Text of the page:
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CRITFC Executive Director Paul Lumley Statement on Portland’s Fluoridation Proposal

paul-lumley

The information circulating around Portland’s proposal to fluoridate Portland’s water supply can be overwhelming. Both proponents and opponents are extremely passionate about their perspectives and it is easy to get lost in the debate.

The City of Portland has a responsibility to its citizens to fully understand and thoroughly explain the complete impacts of adding fluoride to its water supply. Voters deserve the opportunity to make an informed decision based on a full review of the impacts to water quality, the aquatic ecosystem, fish populations and the river systems. This proposal could move forward though this review has not occurred.

The City of Portland estimates that 215,000 pounds of fluoride will be added to the water supply each year. The Columbia and Willamette systems are already facing water quality concerns. Adding another component to an already degraded system is a step in the wrong direction.

That is why I am voting No on Ballot Measure 26-151.


Frequently Asked Questions

CRITFC has been asked about its position on the City of Portland’s proposal to add fluoride to the city’s drinking water. CRITFC has explored the potential impacts on salmon populations from the limited amount of available scientific study on this topic, but has not taken an official position.

While the impact on the Columbia River salmon may or may not be minimal, we hope that the fluoridation issue is approached with adequate study and caution. Whatever the outcome of the fluoridation vote, we encourage the City of Portland to always explore the impacts that any of its actions may have on salmonids, lamprey, and other aquatic resources. Portland has a responsibility to the region as the largest city in the Columbia River Basin and with its position near the end of the watershed. Any environmental actions Portland makes has the potential to affect the migration of salmon destined for Oregon, Washington, and Idaho.

This FAQ addresses questions associated with potential impacts of fluoridation to salmon and water quality. It does not address questions related to the efficacy of fluoridating water for the prevention of dental cavities. For those questions, please contact an appropriate health professional.


What is Fluoride?

Inorganic compounds containing the element fluorine are called fluorides. Fluorides can be natural or man-made. Most communities that supplement the fluoride level of their water supplies use fluorosilicic acid, a by-product of fertilizer production. It is this form that Portland would be fluoridating its water if the May 21 ballot initiative passes.


Does fluoride occur naturally in our water?

Yes. Natural fluoride is found in almost all water at some concentration. The natural background concentration of the Columbia River is unknown, as it is uncertain how much impact municipal water systems, industry, agriculture, and other fluoride sources have on the measurements. The USGS reported a 0.12 milligrams/liter (mg/L) fluoride concentration in the Columbia River just downstream of Bonneville Dam. Higher and lower concentrations are found in other rivers and streams throughout the basin.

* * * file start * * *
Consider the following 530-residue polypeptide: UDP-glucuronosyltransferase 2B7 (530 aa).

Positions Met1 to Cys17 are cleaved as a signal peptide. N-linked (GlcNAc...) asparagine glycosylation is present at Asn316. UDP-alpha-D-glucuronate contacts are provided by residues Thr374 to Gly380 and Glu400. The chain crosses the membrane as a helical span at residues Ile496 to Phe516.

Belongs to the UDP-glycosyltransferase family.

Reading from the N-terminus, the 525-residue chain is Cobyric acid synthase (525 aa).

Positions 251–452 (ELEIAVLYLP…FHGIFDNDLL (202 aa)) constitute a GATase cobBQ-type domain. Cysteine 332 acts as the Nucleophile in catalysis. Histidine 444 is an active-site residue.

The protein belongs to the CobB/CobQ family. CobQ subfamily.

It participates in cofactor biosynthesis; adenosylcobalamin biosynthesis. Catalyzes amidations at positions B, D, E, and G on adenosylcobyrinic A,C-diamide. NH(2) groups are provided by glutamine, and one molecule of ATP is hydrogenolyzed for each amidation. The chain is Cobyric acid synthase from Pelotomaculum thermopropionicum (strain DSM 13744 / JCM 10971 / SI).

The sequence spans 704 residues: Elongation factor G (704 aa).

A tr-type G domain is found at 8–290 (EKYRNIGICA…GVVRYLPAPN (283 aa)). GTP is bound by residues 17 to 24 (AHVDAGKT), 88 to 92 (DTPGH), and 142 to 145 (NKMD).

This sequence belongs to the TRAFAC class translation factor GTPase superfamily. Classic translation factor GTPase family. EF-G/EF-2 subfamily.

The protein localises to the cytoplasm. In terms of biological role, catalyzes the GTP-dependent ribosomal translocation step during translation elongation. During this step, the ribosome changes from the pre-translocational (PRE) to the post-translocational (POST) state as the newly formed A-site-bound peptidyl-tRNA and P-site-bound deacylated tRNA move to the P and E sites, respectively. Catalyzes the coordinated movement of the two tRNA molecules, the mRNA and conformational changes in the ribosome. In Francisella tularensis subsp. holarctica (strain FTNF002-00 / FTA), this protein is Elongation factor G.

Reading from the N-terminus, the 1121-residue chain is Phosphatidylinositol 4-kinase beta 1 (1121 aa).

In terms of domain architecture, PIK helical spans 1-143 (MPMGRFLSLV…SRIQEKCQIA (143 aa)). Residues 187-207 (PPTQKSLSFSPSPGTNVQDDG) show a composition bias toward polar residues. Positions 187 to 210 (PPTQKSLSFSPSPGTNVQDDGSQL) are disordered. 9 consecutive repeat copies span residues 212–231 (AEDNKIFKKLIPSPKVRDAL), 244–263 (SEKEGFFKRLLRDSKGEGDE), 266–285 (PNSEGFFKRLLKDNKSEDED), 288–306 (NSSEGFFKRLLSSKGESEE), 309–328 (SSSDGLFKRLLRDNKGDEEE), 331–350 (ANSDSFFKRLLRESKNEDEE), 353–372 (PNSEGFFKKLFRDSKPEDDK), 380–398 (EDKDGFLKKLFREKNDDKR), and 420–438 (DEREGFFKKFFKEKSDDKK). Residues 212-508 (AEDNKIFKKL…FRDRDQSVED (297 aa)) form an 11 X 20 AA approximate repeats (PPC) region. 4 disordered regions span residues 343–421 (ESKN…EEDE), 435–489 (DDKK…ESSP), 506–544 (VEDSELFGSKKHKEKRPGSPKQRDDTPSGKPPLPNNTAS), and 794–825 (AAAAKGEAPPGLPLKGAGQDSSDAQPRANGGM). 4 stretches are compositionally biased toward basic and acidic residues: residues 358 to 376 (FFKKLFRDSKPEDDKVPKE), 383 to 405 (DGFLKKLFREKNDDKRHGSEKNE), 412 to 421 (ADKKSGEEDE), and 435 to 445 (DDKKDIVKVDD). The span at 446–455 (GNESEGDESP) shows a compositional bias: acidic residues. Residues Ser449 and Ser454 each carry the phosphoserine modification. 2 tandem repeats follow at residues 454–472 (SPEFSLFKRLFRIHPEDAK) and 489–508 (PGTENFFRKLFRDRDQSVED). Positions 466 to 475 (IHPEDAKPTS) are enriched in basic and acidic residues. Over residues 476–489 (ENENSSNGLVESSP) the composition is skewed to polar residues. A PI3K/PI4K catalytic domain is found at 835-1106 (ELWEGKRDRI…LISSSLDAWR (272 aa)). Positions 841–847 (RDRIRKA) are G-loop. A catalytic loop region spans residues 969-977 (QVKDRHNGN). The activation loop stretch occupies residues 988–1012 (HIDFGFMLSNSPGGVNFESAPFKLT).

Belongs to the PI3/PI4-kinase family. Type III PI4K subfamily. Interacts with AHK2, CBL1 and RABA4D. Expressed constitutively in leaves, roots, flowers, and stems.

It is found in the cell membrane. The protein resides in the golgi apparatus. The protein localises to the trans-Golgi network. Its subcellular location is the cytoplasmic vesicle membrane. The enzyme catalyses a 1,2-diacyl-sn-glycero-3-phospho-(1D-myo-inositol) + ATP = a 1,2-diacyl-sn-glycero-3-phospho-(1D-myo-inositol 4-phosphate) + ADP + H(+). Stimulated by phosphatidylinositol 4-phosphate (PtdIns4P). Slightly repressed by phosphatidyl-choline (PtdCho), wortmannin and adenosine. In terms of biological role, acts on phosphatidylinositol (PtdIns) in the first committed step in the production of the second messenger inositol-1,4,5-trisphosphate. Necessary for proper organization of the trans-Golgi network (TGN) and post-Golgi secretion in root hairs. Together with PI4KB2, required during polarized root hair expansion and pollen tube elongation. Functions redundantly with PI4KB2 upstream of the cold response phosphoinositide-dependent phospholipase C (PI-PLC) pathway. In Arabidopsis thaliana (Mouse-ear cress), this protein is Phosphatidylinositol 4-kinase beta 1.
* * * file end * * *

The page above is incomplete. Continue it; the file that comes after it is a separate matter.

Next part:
Does fluoridation of drinking water affect salmon?

We don’t know. Given the widespread practice of adding fluoride to water systems throughout the Columbia River Basin, there is a surprising lack of studies on the effects of fluoride on salmon. One study conducted on fluoride and salmon concluded that a fluoride level of 0.2 mg/L affected migrating salmon behavior while levels above 0.5 mg/L blocked salmon migrating past John Day Dam.

A concern with municipal fluoridation is salmon being affected where municipal wastewater is discharged into a river. A plume containing elevated fluoride levels would be generated where wastewater enters a river. Depending on the size of the river, this plume would dissipate quickly or over a long distance.


If Portland decides to fluoridate its water, how would it affect the fluoride concentration of the Columbia River?

One study estimated fluoridated water from Portland would increase fluoride concentration in the Columbia by an average of 0.00047 mg/L or 470 parts per trillion. Using this scale, the current background fluoride level is 120,000 parts per trillion. During periods of low Columbia River flows this increase would be greater, however even doubling the impact would still result in an increase below what is measurable by current analytical techniques.


Will fish in the Portland area be affected?

We don’t know. There have not been enough studies on the effects of fluoride on salmon and other fishes in the Columbia River Basin to adequately answer this question. In the Portland area, fish are exposed to many pollutants, including those from the Portland Harbor superfund site. With so many chemicals already impacting the capacity of the aquatic ecosystem, it is important to more thoroughly understand not only fluoride’s possible direct effects, but also how fluoride might contribute to the entire toxic burden these fish face. More research is also needed on any potential interactions between chemicals of concern on the ecosystem itself.

version 26 Apr 2013

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